Direct Measurement of Distant Black Hole's Spin - Multiple images of a distant quasar are visible in this combined view from NASA’s Chandra X-ray Observatory and the Hubble Space Telescope. The Chandra data were used to directly measure the spin of the supermassive black hole powering this quasar. Gravitational lensing by an intervening elliptical galaxy has created four different images of the quasar, shown by the Chandra data in pink. Such lensing, first predicted by Einstein, offers a rare opportunity to study regions close to the black hole in distant quasars, by acting as a natural telescope and magnifying the light from these sources. The Hubble data in red, green and blue shows the elliptical galaxy in the middle of the image, along with other galaxies in the field.
The quasar is known as RX J1131-1231, located about 6 billion light years from Earth. The authors of the new study found that the X-rays are coming from a region in the disk located only about three times the radius of the event horizon, the point of no return for infalling matter. This implies that the black hole must be spinning extremely rapidly to allow a disk to survive at such a small radius. The discovery that the black hole in RX J1131 is spinning at over half the speed of light suggests that this black hole has grown via mergers, rather than pulling material in from different directions.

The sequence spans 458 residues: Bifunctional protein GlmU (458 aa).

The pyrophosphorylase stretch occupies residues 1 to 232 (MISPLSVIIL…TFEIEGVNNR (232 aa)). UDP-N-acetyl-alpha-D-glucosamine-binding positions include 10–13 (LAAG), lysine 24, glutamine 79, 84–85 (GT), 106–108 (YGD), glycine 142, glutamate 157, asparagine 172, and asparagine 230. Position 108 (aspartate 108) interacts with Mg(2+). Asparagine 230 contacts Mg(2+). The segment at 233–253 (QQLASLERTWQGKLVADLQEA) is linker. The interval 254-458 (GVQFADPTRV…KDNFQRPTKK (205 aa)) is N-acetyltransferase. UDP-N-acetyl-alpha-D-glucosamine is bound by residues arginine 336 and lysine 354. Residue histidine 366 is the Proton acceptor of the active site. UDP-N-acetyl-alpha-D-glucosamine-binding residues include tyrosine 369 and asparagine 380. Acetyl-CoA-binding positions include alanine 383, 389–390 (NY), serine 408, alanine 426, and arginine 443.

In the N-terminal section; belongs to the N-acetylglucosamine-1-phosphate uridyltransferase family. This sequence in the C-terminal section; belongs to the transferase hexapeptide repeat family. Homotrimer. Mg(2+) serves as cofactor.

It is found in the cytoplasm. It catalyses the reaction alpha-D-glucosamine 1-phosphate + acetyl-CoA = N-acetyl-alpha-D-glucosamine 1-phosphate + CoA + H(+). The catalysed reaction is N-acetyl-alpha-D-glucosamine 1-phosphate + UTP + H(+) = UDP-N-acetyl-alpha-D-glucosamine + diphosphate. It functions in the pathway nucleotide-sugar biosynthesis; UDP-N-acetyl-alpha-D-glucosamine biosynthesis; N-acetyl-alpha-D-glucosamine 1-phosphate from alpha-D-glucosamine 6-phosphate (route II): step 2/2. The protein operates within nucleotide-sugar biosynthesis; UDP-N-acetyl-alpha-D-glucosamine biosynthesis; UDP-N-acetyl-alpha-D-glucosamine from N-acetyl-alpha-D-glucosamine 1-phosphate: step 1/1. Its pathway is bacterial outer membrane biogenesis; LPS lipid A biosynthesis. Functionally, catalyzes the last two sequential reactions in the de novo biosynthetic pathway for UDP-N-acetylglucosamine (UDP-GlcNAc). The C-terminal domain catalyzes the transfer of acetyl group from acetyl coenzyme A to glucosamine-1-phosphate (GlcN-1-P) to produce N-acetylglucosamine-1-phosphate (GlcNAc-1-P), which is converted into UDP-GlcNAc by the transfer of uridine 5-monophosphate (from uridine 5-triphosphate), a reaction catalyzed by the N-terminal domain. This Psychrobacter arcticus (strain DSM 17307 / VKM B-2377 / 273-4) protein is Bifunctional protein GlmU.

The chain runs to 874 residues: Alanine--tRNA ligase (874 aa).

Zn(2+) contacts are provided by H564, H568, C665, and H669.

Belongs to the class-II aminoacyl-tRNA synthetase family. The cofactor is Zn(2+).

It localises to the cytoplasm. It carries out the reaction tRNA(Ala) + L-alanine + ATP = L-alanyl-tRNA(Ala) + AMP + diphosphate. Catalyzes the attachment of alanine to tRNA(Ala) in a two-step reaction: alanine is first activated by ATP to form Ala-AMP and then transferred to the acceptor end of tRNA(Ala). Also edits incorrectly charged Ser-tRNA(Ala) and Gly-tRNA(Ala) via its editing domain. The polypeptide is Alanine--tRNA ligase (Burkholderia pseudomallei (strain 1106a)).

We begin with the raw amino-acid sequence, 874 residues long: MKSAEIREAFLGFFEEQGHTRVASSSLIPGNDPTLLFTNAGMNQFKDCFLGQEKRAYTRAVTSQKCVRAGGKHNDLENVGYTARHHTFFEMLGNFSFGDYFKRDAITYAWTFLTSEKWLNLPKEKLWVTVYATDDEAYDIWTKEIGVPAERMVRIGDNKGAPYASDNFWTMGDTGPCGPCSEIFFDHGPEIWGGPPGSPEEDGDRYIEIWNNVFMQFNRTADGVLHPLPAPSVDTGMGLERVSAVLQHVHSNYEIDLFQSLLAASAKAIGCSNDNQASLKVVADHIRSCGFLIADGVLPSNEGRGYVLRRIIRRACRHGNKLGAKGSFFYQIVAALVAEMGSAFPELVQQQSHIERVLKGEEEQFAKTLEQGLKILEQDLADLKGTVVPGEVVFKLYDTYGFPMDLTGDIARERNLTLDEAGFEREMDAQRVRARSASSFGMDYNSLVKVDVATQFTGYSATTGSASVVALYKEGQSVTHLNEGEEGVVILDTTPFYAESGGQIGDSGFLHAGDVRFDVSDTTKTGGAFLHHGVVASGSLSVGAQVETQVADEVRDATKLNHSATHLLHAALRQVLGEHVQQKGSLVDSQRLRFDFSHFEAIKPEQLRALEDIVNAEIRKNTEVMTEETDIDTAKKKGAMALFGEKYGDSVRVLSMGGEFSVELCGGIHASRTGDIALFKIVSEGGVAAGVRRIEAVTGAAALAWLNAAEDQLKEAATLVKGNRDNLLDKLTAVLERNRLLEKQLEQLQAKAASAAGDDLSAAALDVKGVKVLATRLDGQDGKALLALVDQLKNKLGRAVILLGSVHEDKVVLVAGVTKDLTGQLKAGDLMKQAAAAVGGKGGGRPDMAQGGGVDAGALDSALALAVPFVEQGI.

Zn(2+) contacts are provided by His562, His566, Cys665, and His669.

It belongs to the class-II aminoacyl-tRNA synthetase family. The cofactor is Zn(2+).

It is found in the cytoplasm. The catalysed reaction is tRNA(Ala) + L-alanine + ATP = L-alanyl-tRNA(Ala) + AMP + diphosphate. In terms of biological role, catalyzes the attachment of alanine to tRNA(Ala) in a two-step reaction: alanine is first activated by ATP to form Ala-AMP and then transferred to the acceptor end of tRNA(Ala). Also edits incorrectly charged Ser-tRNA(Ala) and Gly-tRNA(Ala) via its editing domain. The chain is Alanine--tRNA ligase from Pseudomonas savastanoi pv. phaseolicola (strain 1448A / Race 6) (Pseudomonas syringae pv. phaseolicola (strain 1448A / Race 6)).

Image credit: X-ray: NASA/CXC/Univ of Michigan/R.C.Reis et al; Optical: NASA/STScI#chandra #hubble #hst #science #nasa #blackhole #quasar